Disclosure: I received this complimentary product through the Homeschool Review Crew.
A few months ago, my mom wrote a letter to one of my children, and mentioned looking something up in The Fallacy Detective. That piqued my interest in the book, and when, soon after that, I was offered a chance to review the book, I jumped at the chance! Of course, the fact that the authors, Nathaniel Bluedorn and Hans Bluedorn, were willing to send us a physical copy made the book even more attractive. Not very many physical books are sent here for review.
We’ve been reading through The Fallacy Detective as a family. Several evenings a week, I read a lesson aloud at the dinner table, and then we discuss the questions at the end of the lesson and try to figure out the answers. It has been a lot of fun! We are really enjoying this book. We’re learning to recognize fallacies, too. Quite often, someone will call out, “That’s a red herring!” or “You’re using a straw man argument!” Today, one of our boys used equivocation, and when we were discussing a possible scenario, I said, “That’s special pleading!”
There are five sections in this book. The first, The Inquiring Mind, includes three chapters about the importance of exercising your mind and learning to listen to others. The second section, Avoiding the Question, includes a lesson or two about several different fallacies. We had a lot of fun with the chapters about Red Herrings, Special Pleading, and the Straw Man Fallacy. Some of the children like to say the words Ad Hominem and Tu Quoque—and trying to remember what they mean!
We’re working through the third section of the book right now, Making Assumptions. The first lesson in this section is a story, and then there are questions about whether statement were true according to the story, or not. It was fun to see what assumptions we made that weren’t actually in the story! We have also learned to recognize circular reasoning, equivocation and loaded questions in this section. The Slippery Slope was quite interesting, and I’m looking forward to the Part-to-Whole and Whole-to-Part lessons next.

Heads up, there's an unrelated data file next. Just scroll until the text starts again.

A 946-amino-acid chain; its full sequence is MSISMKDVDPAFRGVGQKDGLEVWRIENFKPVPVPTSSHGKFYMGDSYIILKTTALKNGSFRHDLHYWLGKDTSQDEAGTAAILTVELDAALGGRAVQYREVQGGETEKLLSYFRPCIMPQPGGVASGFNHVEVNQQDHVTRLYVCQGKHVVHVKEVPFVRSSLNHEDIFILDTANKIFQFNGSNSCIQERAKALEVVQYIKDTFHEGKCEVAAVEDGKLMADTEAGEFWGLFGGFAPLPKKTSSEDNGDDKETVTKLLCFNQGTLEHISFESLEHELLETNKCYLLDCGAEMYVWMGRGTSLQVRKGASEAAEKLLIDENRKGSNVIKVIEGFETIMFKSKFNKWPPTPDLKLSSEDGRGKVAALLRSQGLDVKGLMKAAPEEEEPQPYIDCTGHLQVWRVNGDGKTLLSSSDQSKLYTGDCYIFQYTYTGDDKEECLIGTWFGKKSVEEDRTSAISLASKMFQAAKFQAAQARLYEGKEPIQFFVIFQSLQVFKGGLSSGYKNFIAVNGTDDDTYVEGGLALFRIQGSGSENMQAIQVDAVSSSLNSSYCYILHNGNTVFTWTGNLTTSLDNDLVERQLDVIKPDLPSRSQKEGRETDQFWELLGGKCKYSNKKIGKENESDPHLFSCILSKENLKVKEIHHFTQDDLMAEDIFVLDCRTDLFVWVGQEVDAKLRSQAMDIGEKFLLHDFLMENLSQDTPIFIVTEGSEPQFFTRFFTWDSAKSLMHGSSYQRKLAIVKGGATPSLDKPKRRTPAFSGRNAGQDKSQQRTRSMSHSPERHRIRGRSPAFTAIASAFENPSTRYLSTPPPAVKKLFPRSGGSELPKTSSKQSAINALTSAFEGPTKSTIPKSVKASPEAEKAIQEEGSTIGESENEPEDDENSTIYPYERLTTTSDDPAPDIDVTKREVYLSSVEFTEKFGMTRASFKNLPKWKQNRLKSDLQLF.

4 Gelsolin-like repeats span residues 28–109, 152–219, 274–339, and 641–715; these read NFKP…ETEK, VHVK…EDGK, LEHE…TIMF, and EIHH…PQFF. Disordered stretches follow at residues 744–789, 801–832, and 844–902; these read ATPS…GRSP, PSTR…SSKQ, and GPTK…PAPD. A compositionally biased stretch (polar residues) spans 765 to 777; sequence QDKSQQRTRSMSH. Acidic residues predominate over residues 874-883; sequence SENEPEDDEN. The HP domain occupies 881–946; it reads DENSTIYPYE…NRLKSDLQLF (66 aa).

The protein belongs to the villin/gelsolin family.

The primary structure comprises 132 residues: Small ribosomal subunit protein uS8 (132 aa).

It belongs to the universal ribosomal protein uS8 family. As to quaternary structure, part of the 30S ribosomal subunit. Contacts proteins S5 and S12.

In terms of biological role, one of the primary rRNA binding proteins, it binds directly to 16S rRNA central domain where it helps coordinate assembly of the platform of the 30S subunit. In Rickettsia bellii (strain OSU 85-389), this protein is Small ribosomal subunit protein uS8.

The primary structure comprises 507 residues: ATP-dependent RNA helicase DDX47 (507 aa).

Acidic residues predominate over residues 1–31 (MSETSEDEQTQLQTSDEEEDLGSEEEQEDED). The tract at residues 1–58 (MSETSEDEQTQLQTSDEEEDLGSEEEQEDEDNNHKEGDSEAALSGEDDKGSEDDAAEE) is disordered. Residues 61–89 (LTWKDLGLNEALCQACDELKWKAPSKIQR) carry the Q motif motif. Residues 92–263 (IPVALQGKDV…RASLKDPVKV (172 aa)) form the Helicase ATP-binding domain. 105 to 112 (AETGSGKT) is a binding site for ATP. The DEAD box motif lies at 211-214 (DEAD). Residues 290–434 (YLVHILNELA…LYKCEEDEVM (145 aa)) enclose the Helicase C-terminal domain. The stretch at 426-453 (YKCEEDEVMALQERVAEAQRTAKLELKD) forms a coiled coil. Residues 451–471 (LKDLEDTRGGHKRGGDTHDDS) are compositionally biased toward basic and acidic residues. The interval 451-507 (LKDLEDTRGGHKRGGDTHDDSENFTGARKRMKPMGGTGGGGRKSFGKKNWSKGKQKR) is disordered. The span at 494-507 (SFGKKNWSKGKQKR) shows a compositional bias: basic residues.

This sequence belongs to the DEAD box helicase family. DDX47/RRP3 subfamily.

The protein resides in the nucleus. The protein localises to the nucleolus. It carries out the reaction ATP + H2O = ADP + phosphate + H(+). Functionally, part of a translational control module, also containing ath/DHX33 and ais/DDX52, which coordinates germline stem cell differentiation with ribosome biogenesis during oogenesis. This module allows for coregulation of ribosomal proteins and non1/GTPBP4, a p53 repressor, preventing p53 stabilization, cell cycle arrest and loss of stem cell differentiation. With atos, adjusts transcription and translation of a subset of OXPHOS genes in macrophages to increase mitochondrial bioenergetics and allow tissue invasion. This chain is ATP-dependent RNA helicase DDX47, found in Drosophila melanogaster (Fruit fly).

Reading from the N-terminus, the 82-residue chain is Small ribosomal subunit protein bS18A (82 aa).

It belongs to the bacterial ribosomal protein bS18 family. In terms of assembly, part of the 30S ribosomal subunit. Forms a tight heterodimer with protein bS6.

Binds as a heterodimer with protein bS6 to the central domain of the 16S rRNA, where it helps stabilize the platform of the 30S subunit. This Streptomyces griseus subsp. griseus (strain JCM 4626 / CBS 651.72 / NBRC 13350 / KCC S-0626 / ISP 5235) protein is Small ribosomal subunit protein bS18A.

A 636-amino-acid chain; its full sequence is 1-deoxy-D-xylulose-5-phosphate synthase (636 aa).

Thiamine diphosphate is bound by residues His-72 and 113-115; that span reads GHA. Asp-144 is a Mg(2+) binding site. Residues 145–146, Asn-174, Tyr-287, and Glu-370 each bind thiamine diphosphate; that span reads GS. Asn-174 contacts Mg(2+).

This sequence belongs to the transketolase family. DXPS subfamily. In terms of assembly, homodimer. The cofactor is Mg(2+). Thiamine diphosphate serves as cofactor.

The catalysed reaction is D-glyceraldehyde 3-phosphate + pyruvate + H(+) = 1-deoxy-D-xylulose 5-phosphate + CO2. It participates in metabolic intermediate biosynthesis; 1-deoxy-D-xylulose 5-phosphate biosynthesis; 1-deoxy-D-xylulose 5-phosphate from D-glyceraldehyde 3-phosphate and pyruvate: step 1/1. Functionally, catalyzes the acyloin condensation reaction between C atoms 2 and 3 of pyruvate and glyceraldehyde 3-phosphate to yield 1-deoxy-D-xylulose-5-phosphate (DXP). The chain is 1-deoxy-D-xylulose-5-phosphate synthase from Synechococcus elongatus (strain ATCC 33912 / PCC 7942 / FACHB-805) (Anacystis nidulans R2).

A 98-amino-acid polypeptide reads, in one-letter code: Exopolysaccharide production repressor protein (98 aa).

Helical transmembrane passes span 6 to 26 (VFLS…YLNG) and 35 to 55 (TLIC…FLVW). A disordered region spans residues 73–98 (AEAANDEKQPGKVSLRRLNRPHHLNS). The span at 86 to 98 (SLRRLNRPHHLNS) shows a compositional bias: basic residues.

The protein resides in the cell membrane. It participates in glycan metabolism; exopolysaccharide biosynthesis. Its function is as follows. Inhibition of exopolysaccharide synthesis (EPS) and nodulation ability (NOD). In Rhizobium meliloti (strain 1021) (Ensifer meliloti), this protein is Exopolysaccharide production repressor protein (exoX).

Coming up, we have sections titled Statistical Fallacies and Propaganda. I’ve already been pointing out examples of these to the children when I see them in the media, so it will be interesting to read the lessons about them and learn what the Bluedorns have to say.
Each lesson describes a particular type of fallacy in an interesting way, using conversations or stories to get the point across. Most lessons have a comic strip (often Calvin and Hobbes or Snoopy), or a cartoon. My younger set love comics, so they like to look at the book just for those! In fact, the day it arrived in the mail, the book got soaked because someone was reading it while holding a cup of water (I was glad I had taken a photo for this post already!). After the fallacy is thoroughly described and illustrated, there are a number of conversations or short stories given, and the assignment is to identify the fallacy included, if there is one. Some of these questions poke fun at the authors. That always gets a laugh here! Some of the members of our family are getting very good at identifying the fallacies! We’re all glad there is an answer key at the end of the book.
The The Fallacy Detective is a great book from which to learn logical thinking and recognize bad reasoning. It’s also a lot of fun! We laugh a lot while we’re working on these lessons. Everyone in the family is enjoying it; if I forget to read a lesson, I’m usually reminded, and not always by the same person. Elijah and Esther are probably the most interested, but even Mr. Sweetie and Mr. Imagination enjoy the lessons. Every family should get this book and have fun learning to recognize faulty reasoning together, although it is quite possible to go through it alone and learn a lot, too. It’s just not as fun! Be sure to click the image below to read other people’s reviews of this fascinating book!